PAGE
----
The LDLRAP1 gene is associated with various changes in health. For more information on the gene and its related conditions, you can visit these resources:

  • Genetics Home Reference (GHR): GHR provides information on genetic conditions and the genes associated with them. You can find information on the LDLRAP1 gene and its related conditions on the GHR website.
  • Online Mendelian Inheritance in Man (OMIM): OMIM is a comprehensive source of information on inherited diseases. You can search for the LDLRAP1 gene and related conditions in the OMIM database.
  • PUBMED: PUBMED is a database of scientific articles. You can search for articles related to the LDLRAP1 gene, receptors, and hypercholesterolemia in the bloodstream.
  • Genetic Testing Registry (GTR): GTR provides information on genetic tests and their limitations. You can search for genetic tests related to the LDLRAP1 gene in the GTR database.

Note: It is important to consult with a healthcare professional or a genetic counselor for further guidance and interpretation of the information obtained from these resources.

Tests Listed in the Genetic Testing Registry

The Genetic Testing Registry (GTR) is a resource that provides information about genetic tests for a wide range of scientific conditions. The GTR is a catalog of published articles on genetic tests listed in PubMed, OMIM, and other related databases.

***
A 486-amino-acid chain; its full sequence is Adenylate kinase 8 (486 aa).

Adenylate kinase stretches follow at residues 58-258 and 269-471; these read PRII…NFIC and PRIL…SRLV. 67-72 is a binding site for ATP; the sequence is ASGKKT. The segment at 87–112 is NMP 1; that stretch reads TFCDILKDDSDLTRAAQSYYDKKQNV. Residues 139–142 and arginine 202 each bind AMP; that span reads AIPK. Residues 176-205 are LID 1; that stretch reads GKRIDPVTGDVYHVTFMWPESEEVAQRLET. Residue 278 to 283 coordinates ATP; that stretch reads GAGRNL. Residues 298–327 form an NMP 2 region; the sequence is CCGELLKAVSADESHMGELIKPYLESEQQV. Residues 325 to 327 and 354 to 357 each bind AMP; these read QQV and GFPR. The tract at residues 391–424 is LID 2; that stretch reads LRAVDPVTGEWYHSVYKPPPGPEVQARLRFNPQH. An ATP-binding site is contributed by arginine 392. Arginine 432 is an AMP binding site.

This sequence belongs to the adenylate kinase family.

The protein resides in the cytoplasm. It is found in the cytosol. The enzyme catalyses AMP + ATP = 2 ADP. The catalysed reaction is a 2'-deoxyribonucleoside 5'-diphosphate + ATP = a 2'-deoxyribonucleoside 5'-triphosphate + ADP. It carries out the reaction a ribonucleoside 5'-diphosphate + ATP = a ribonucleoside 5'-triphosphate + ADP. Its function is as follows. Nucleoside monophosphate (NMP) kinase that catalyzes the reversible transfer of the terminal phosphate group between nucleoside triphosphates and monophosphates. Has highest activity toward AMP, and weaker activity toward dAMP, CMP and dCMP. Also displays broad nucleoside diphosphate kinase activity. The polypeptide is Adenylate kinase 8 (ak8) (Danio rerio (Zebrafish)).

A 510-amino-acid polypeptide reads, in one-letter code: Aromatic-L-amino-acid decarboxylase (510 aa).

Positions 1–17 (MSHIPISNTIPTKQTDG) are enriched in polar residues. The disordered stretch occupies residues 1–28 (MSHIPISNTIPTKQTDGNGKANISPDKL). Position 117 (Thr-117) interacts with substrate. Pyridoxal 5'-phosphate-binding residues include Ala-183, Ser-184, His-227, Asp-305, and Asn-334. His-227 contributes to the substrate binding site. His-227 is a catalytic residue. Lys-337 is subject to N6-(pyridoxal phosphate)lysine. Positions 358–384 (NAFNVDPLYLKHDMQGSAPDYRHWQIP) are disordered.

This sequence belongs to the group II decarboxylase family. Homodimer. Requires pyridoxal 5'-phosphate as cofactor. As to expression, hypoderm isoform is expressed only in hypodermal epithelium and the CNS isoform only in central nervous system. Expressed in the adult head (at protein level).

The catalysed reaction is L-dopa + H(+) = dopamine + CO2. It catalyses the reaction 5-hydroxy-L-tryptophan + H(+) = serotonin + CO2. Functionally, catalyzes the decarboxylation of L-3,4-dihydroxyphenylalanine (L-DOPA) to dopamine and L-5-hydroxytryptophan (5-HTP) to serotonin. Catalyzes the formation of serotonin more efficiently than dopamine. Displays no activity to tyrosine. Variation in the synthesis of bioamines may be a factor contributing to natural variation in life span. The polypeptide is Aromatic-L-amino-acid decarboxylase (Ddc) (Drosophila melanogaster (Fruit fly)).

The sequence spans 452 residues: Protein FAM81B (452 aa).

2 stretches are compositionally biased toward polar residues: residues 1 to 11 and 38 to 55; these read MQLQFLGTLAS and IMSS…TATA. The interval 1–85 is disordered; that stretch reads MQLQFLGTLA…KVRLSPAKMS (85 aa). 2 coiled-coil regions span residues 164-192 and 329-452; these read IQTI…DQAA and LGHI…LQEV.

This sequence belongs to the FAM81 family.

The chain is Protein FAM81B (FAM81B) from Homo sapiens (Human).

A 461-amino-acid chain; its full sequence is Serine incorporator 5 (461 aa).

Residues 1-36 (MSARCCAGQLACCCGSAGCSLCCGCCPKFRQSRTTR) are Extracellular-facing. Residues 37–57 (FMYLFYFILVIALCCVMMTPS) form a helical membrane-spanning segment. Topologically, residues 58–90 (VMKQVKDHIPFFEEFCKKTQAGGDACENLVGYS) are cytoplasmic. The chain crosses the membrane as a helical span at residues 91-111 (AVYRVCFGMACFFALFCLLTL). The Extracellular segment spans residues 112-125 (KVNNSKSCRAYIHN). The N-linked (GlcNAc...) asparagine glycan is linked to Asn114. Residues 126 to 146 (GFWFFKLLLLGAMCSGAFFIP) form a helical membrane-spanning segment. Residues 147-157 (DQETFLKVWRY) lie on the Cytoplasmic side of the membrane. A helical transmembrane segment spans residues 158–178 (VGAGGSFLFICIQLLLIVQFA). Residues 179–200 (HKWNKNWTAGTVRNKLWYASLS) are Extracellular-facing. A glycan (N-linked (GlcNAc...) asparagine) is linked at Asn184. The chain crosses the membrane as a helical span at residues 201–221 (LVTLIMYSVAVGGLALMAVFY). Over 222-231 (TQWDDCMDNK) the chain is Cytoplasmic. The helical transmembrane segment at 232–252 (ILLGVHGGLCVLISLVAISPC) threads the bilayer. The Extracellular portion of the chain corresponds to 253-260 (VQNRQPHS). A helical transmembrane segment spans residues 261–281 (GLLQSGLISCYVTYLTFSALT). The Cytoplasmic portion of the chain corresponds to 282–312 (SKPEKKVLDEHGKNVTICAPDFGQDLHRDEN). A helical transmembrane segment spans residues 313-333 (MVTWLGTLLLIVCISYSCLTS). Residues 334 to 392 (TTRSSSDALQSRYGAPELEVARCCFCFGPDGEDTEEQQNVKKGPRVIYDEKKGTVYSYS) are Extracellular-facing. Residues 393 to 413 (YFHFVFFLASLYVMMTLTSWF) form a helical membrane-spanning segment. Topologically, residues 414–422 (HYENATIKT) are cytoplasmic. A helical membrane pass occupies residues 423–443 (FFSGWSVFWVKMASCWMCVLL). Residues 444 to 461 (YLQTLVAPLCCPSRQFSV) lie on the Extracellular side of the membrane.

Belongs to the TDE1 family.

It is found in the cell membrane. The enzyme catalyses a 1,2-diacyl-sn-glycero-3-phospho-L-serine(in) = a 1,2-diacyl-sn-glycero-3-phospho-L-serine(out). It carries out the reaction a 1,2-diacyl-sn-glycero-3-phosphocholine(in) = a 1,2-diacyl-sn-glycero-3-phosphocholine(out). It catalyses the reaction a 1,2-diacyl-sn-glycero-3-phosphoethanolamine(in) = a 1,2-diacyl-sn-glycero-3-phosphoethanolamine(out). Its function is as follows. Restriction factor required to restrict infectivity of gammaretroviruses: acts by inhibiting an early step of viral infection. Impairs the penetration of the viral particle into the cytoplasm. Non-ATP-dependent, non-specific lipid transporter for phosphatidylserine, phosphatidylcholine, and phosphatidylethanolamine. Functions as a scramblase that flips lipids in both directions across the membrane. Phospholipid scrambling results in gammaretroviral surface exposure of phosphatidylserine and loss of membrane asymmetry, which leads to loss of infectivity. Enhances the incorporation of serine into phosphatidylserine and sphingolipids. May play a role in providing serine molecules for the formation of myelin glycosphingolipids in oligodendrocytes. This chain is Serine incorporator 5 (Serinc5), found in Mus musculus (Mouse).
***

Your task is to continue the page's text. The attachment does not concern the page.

One of the genetic tests listed in the GTR is related to the LDLRAP1 gene. This gene is involved in the production of LDL receptors, which play a crucial role in removing excess cholesterol from the bloodstream. Changes in the LDLRAP1 gene can lead to familial hypercholesterolemia, a condition characterized by high levels of LDL cholesterol and an increased risk of cardiovascular diseases.

See also  Cerebral cavernous malformation

The GTR provides additional information about the genetic tests related to the LDLRAP1 gene, including the names of the tests, the genes being tested, and the diseases or conditions they are associated with. The GTR also includes references to scientific articles and publications that provide more in-depth information about these tests.